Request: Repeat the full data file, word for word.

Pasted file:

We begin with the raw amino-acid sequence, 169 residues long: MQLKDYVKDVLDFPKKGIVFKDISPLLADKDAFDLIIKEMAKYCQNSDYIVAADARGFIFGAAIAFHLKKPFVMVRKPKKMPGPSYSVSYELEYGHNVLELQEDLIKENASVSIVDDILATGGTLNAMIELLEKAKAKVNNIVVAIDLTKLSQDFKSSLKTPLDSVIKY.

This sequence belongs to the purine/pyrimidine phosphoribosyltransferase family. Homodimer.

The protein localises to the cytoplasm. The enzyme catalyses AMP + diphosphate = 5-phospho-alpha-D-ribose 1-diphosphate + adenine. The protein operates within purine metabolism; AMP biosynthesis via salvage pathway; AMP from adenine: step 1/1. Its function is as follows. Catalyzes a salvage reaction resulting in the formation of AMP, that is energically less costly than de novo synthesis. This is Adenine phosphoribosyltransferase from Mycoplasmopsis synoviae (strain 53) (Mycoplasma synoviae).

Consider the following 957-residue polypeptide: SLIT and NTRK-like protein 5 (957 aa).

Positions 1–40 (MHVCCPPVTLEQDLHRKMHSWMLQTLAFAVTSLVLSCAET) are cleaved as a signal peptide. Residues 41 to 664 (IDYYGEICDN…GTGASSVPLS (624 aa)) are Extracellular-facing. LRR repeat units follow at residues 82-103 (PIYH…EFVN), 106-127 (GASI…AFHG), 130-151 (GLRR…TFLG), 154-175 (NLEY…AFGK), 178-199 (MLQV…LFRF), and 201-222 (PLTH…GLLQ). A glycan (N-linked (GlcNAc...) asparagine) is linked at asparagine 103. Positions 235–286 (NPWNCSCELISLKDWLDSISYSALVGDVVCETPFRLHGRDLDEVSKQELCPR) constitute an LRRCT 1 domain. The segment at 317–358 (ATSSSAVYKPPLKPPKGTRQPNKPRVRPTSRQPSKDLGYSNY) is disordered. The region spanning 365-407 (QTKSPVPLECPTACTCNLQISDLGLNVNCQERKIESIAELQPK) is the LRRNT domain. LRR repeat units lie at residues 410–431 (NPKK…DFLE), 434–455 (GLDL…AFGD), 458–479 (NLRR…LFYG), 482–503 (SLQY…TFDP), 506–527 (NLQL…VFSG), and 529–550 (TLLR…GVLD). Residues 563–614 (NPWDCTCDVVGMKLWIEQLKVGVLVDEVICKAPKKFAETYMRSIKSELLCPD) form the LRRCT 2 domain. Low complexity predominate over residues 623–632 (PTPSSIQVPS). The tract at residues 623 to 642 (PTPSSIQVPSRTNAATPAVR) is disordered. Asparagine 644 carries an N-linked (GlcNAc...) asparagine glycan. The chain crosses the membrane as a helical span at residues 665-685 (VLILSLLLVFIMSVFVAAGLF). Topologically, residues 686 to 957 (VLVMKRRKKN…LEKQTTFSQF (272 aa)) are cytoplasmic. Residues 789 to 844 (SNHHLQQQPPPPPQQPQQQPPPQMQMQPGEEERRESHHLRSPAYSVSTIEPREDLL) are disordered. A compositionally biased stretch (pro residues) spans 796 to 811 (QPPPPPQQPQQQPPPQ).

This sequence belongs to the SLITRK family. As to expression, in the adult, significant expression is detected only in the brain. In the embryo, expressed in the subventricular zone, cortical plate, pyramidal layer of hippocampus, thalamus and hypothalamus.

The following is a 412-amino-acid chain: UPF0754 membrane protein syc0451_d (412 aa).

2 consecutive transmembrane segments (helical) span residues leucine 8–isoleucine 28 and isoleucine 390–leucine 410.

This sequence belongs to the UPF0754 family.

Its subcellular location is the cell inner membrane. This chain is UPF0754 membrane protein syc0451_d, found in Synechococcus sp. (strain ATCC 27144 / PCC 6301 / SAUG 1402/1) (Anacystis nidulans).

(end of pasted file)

We begin with the raw amino-acid sequence, 169 residues long: MQLKDYVKDVLDFPKKGIVFKDISPLLADKDAFDLIIKEMAKYCQNSDYIVAADARGFIFGAAIAFHLKKPFVMVRKPKKMPGPSYSVSYELEYGHNVLELQEDLIKENASVSIVDDILATGGTLNAMIELLEKAKAKVNNIVVAIDLTKLSQDFKSSLKTPLDSVIKY.

This sequence belongs to the purine/pyrimidine phosphoribosyltransferase family. Homodimer.

The protein localises to the cytoplasm. The enzyme catalyses AMP + diphosphate = 5-phospho-alpha-D-ribose 1-diphosphate + adenine. The protein operates within purine metabolism; AMP biosynthesis via salvage pathway; AMP from adenine: step 1/1. Its function is as follows. Catalyzes a salvage reaction resulting in the formation of AMP, that is energically less costly than de novo synthesis. This is Adenine phosphoribosyltransferase from Mycoplasmopsis synoviae (strain 53) (Mycoplasma synoviae).

Consider the following 957-residue polypeptide: SLIT and NTRK-like protein 5 (957 aa).

Positions 1–40 (MHVCCPPVTLEQDLHRKMHSWMLQTLAFAVTSLVLSCAET) are cleaved as a signal peptide. Residues 41 to 664 (IDYYGEICDN…GTGASSVPLS (624 aa)) are Extracellular-facing. LRR repeat units follow at residues 82-103 (PIYH…EFVN), 106-127 (GASI…AFHG), 130-151 (GLRR…TFLG), 154-175 (NLEY…AFGK), 178-199 (MLQV…LFRF), and 201-222 (PLTH…GLLQ). A glycan (N-linked (GlcNAc...) asparagine) is linked at asparagine 103. Positions 235–286 (NPWNCSCELISLKDWLDSISYSALVGDVVCETPFRLHGRDLDEVSKQELCPR) constitute an LRRCT 1 domain. The segment at 317–358 (ATSSSAVYKPPLKPPKGTRQPNKPRVRPTSRQPSKDLGYSNY) is disordered. The region spanning 365-407 (QTKSPVPLECPTACTCNLQISDLGLNVNCQERKIESIAELQPK) is the LRRNT domain. LRR repeat units lie at residues 410–431 (NPKK…DFLE), 434–455 (GLDL…AFGD), 458–479 (NLRR…LFYG), 482–503 (SLQY…TFDP), 506–527 (NLQL…VFSG), and 529–550 (TLLR…GVLD). Residues 563–614 (NPWDCTCDVVGMKLWIEQLKVGVLVDEVICKAPKKFAETYMRSIKSELLCPD) form the LRRCT 2 domain. Low complexity predominate over residues 623–632 (PTPSSIQVPS). The tract at residues 623 to 642 (PTPSSIQVPSRTNAATPAVR) is disordered. Asparagine 644 carries an N-linked (GlcNAc...) asparagine glycan. The chain crosses the membrane as a helical span at residues 665-685 (VLILSLLLVFIMSVFVAAGLF). Topologically, residues 686 to 957 (VLVMKRRKKN…LEKQTTFSQF (272 aa)) are cytoplasmic. Residues 789 to 844 (SNHHLQQQPPPPPQQPQQQPPPQMQMQPGEEERRESHHLRSPAYSVSTIEPREDLL) are disordered. A compositionally biased stretch (pro residues) spans 796 to 811 (QPPPPPQQPQQQPPPQ).

This sequence belongs to the SLITRK family. As to expression, in the adult, significant expression is detected only in the brain. In the embryo, expressed in the subventricular zone, cortical plate, pyramidal layer of hippocampus, thalamus and hypothalamus.

The following is a 412-amino-acid chain: UPF0754 membrane protein syc0451_d (412 aa).

2 consecutive transmembrane segments (helical) span residues leucine 8–isoleucine 28 and isoleucine 390–leucine 410.

This sequence belongs to the UPF0754 family.

Its subcellular location is the cell inner membrane. This chain is UPF0754 membrane protein syc0451_d, found in Synechococcus sp. (strain ATCC 27144 / PCC 6301 / SAUG 1402/1) (Anacystis nidulans).